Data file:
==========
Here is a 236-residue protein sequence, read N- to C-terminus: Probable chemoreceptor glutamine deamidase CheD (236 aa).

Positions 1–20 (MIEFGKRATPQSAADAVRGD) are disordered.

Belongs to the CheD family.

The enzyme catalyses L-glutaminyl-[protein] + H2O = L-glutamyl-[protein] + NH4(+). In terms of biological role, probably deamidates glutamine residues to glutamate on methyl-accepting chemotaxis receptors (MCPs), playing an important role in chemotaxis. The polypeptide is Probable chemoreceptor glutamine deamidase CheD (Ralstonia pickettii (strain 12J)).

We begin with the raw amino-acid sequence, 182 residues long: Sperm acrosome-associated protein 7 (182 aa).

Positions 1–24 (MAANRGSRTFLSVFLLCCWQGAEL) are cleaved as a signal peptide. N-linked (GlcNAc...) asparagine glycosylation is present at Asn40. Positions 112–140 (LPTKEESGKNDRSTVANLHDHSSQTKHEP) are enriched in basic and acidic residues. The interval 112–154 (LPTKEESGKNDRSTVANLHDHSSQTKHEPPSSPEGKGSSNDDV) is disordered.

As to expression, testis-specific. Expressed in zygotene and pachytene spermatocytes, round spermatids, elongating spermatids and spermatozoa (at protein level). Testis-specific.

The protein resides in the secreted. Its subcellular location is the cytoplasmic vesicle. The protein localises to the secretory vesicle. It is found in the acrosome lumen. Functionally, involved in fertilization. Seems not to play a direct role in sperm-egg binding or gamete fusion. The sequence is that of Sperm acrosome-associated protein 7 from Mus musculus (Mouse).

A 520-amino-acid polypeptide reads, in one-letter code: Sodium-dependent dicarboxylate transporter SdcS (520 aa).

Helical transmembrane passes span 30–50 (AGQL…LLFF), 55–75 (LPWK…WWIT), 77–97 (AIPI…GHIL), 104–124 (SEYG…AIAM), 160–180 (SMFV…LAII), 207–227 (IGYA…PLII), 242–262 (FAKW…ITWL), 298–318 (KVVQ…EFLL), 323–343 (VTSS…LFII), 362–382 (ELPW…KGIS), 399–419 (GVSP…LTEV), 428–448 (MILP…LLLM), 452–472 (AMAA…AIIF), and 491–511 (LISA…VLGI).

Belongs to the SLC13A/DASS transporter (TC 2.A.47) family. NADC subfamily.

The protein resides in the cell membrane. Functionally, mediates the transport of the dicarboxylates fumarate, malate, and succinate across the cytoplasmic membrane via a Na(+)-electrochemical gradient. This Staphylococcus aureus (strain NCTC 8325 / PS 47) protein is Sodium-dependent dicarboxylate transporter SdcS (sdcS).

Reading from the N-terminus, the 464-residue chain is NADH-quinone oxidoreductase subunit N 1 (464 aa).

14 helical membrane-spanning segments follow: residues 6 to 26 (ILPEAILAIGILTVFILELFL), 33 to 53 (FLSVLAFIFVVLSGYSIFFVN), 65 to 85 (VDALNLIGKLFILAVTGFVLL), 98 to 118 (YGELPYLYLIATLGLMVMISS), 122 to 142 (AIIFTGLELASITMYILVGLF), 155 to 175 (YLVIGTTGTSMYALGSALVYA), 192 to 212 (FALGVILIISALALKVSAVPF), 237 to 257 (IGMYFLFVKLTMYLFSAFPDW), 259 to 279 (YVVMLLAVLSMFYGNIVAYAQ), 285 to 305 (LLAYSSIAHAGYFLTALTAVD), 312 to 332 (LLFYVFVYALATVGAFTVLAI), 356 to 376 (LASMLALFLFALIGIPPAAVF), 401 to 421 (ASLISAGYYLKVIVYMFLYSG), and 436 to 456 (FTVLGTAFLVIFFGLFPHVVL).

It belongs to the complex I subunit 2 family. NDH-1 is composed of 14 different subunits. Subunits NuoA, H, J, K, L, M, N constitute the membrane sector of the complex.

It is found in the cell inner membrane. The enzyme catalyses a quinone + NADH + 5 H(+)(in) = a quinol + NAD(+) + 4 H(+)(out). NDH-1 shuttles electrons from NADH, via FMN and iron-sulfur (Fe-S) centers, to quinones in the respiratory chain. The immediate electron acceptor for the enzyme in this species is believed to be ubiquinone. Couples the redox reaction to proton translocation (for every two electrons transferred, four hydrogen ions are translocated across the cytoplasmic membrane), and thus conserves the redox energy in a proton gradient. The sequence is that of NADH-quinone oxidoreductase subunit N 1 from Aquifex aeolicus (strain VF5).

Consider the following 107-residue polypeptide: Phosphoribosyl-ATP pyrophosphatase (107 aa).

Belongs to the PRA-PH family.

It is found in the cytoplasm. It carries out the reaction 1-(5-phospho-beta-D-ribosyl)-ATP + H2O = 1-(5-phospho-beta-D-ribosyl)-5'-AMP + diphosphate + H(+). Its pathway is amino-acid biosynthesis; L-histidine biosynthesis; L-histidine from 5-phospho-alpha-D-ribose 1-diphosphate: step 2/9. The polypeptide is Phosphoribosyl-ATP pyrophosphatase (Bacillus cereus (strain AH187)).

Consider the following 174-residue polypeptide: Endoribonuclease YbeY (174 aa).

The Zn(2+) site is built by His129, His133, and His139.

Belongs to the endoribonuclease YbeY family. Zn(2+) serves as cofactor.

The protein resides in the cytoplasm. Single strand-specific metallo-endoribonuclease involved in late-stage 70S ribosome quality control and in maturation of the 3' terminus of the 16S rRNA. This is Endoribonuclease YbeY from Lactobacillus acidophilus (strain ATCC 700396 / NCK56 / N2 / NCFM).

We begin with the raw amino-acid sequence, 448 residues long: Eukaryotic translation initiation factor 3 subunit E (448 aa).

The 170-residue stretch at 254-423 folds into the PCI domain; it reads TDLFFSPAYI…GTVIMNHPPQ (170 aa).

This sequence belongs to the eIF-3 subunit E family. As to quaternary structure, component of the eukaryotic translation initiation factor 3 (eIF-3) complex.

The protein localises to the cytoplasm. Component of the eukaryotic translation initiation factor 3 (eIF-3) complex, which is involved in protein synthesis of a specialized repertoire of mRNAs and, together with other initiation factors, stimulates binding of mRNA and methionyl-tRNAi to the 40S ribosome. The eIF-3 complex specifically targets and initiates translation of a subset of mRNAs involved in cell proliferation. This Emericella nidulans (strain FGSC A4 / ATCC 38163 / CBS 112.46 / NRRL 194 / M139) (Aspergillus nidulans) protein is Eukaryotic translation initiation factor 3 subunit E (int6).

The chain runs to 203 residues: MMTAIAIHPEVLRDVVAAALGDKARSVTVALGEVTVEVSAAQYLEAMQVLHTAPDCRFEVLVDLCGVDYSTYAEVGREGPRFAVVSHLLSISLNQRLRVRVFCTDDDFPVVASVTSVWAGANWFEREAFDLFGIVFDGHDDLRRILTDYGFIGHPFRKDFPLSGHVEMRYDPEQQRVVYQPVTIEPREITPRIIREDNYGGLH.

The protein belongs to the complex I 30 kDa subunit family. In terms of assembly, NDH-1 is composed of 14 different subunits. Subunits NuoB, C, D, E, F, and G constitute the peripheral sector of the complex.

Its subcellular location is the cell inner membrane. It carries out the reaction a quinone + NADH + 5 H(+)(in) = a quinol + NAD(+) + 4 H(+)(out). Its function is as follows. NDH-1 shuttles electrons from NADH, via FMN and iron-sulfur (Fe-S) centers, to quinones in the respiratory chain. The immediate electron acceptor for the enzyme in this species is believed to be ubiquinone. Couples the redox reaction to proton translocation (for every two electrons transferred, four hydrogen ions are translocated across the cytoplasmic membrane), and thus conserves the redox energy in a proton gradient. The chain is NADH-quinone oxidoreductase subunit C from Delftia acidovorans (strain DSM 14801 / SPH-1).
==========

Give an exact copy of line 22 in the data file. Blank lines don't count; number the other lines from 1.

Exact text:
Belongs to the endoribonuclease YbeY family. Zn(2+) serves as cofactor.